Copper Metal Roofing: Actual Copper vs. Copper Color Paint System

If you’re interested in an actual copper metal roof or a copper-colored paint system (over steel or aluminum) metal roof, it’s important to know the distinct differences and uses for these two material options.

Copper metal roofing has been growing in popularity, especially as the raw metal color trend continues to dominate in exterior building products.

However, did you know that there are more options than using actual copper for your roofing system? You can also opt to purchase a steel (Galvalume) or aluminum substrate that has a copper-colored paint system coating. 

But how do you know which material to choose for your specific project?

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Sheffield Metals is one of the leading distributors of coated and bare metal products in the standing seam metal roofing industry. We sell Galvalume, aluminum, and copper products and are often asked why these materials may or may not be a good product choice. Plus, we know how important it is to be an educated consumer, especially when purchasing something as significant as a new roofing structure.

So, what are the differences, uses, advantages, and disadvantages of copper roofing vs. a copper-color painted metal? Let’s discuss.

Real Copper Metal Roofing: Advantages & Disadvantages

Copper is a reddish-orange metal that is malleable, ductile, and has high thermal and electrical conductivity.

The use of copper roofing has been around for hundreds, if not thousands, of years. Historical data shows that the Romans used copper covering on the roof of the Pantheon in 27 B.C. 

Today, copper is an eye-catching roofing material for architectural projects, commercial buildings, and residential homes. Many property owners also utilize copper as an accent portion of their roof or have copper cupolas, chimney caps, awnings, and more.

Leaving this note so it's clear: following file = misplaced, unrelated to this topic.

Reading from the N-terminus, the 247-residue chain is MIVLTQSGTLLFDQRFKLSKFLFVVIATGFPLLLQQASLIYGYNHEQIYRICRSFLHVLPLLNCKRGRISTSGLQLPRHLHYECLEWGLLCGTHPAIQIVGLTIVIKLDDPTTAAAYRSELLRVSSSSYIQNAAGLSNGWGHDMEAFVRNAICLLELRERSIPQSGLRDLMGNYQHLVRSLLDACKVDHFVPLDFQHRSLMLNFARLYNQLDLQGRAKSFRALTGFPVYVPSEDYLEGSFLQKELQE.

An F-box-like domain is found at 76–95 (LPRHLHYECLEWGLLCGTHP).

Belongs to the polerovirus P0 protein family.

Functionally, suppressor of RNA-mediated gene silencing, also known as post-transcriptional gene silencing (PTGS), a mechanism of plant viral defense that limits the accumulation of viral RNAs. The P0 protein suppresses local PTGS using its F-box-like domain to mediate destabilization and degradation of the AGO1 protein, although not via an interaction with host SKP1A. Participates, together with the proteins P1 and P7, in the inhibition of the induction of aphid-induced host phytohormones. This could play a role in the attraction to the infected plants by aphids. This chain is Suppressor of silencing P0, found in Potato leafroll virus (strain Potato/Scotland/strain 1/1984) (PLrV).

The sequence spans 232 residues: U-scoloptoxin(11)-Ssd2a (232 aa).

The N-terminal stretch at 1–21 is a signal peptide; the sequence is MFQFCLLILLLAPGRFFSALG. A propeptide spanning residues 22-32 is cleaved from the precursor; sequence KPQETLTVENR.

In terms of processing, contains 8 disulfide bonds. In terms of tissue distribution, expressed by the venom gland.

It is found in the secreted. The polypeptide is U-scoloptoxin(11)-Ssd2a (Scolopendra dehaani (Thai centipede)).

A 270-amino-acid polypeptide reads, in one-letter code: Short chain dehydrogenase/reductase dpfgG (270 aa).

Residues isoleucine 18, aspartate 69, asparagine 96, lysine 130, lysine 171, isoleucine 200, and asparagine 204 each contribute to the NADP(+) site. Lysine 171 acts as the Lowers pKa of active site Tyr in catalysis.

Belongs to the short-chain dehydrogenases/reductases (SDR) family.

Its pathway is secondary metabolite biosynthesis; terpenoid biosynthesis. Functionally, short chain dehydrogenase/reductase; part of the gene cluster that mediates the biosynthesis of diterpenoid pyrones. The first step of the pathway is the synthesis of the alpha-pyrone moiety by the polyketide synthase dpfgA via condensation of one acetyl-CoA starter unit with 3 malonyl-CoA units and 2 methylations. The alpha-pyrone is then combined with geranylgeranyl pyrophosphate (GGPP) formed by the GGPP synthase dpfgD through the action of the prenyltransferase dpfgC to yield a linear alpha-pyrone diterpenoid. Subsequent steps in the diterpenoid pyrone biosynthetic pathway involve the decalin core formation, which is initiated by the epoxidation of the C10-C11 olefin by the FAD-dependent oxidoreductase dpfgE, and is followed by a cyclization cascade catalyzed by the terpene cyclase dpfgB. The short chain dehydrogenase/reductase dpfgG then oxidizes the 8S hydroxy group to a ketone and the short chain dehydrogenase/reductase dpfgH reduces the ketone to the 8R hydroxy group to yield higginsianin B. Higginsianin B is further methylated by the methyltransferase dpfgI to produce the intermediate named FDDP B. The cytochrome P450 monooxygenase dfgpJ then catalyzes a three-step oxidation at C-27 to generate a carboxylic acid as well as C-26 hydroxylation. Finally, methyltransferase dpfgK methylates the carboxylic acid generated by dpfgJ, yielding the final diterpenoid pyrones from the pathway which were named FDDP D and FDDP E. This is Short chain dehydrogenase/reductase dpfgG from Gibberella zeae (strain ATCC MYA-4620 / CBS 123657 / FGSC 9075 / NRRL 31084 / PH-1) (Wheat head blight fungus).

Pros of Choosing Real Copper Roofing

Offers the most realistic aesthetic  – Copper is often referred to as a premium roofing material, as it enriches the outside of a building and adds a metallic reddish-orange/brown focal point to a structure. Compared to copper-colored PVDF-coated Galvalume or aluminum, natural copper gives you that real shine and luster of the metal’s raw form. Ultimately, if you’re looking for a roof system that gives you the color and patina (discussed next) of a copper roofing system, you should choose the actual metal. 

Develops patina – One of the significant advantages of choosing an actual copper roof is that it will produce a patina as it ages. Patina is a protective covering that develops on the surface of metals and metal alloys through exposure and aging. Most patinas on metal roofing happen because of oxidation and sun exposure. 

According to ThoughtCo:

As copper experiences natural or human-induced corrosive attack, its color changes from the iridescent, golden red normally associated with pure copper to a deep brown and, finally, to hues of blue and green.

Many home and building owners specifically buy copper because of how it ages and adds to the curb appeal and visual interest of a structure over time.

Lightweight – Copper is lightweight compared to metal materials like steel (or Galvalume) and other roofing materials such as shingles, concrete, or tiles. This makes it easier for installers and contractors to work with, but it also puts less stress on the structure over time. All metal roofing is very lightweight and should not be a cause for concern.

Durability for decades – Another benefit of a real copper roof is its durability, especially as it ages. Patina development creates a barrier that protects the metal and reduces the effects of corrosion. That’s why, if copper roofing is installed correctly, it can last 100+ years in some instances. Copper also works well in locations with heavy snow, frequent rainfall, and strong winds.

Solderable – Copper can be soldered, unlike other roofing materials. This means roof/wall flashings and gutter joints can be weathertight with a soldered connection. 

Some warranty options – Coated copper material can have limited substrate warranty options. However, most bare copper products do not have a substrate warranty. Before purchasing a roof, verifying the available warranty options with your contractor or manufacturer is best.

Cons of Choosing Real Copper Roofing

Higher cost – The price is the most significant drawback of choosing a real copper roof over a copper-color paint system. Copper is a more costly metal roofing material, as this element is not as abundant on Earth. Plus, copper prices fluctuate almost weekly, so it’s difficult to predict the exact pricing. However, you can expect copper roofing to cost anywhere from $15 to $20 per square foot.